EDITORIAL: Students' reading ability
The 2009 results of the Program for International Student Assessment (PISA), a test of international assessments focused on 15 year olds (first-year high school students), have been announced. Of interest were improvements by Japanese children in the country-based ranking for reading comprehension.
In the PISA, begun in 2000, Japan has seen its standing steadily decline. This prompted the government to include the goal of a top-level global ranking in its new growth strategy vision. The education ministry must feel relieved now, in light of the apparent success of recent measures.
We wonder, however, if Japanese children have truly acquired the skills key to weathering the stiff challenges of the 21st century.
The PISA can be viewed as an international barometer of academic competence for the era of information and globalization. It questions how learned knowledge and skills are used to cope with situations encountered in everyday life. Such abilities are tough to attain simply by accumulating knowledge that has long been the Japanese hallmark.
As noted, the reading comprehension performance of Japanese children is up. Also noted, however, is some degree of trouble with connecting different blocks of information in text and relating that to one's own knowledge and experience.
In a separate questionnaire, it was found that Japanese students taking part in online debates, lifestyle information searches and other tasks finished below the average for the individual countries surveyed.
Emerging from these findings is the image of Japanese students as capable of accurately comprehending subject matter, but still lagging behind in their ability to use language tools to engage in exchanges with others, deepen personal thinking powers and contribute to society.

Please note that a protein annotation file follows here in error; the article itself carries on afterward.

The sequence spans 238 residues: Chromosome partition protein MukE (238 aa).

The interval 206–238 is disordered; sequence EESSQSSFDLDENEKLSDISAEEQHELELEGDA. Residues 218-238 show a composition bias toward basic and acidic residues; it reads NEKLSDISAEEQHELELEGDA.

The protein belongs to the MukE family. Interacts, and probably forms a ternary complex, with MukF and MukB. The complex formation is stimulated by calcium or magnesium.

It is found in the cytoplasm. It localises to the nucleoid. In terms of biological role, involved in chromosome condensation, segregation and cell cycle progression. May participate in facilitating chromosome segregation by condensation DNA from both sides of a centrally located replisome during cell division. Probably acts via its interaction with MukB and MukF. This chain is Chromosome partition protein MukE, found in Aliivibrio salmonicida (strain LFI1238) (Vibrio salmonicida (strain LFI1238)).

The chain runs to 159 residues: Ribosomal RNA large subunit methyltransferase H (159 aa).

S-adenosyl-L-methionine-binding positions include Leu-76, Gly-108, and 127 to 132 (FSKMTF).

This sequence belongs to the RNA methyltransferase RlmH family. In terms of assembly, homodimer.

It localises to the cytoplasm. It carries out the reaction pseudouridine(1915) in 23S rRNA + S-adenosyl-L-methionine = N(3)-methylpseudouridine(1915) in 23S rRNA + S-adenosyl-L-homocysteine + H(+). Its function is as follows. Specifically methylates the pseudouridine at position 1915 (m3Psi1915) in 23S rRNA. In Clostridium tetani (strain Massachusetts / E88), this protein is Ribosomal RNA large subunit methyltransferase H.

The past decade has seen numerous academic improvement measures in Japan. Particularly singled out for censure has been the "yutori kyoiku" approach of "pressure-free education."
In reaction, a sudden change in course has been engineered to increase study volume in order to firm up the basics. Japan's national academic ability survey was revived three years ago. The mood of competing on the basis of point scores has also strengthened.
Also being advanced, however, are approaches patterned after PISA-style scholastic ability, reading comprehension and other formulas.
The education ministry's new teaching guidelines appeal for the "strength to live," and advocate greater skills in application and expression. The national academic ability survey is adopting questions requiring "application" ability, which closely resembles the PISA.
Educators have been thrown into confusion by the question of what particular academic skills are needed. Demanded now are thorough inquiries and analyses into what efforts have paid off during these years, and which areas remain lacking.
As a measure aimed at reading comprehension, "morning reading" sessions in the classroom are expanding. The results of the latest survey suggest that reading has become a more familiar practice for students.
The idea is not only to compete in how many books can be read, but also to have students discuss their impressions of the content while absorbing other students' ideas. We hope that approach will pick up greater steam.
From this coming spring, elementary school textbooks will become far more voluminous. The hours needed to teach the added contents will leave little margin to instill the powers of creative thought in individual students.
Classroom methods must be devised for an effective way of using texbooks and of implementing interdisciplinary courses covering various academic fields.
The time has arrived to buckle down with the future in mind, working to truly transform the essence of education for the better.
--The Asahi Shimbun, Dec. 8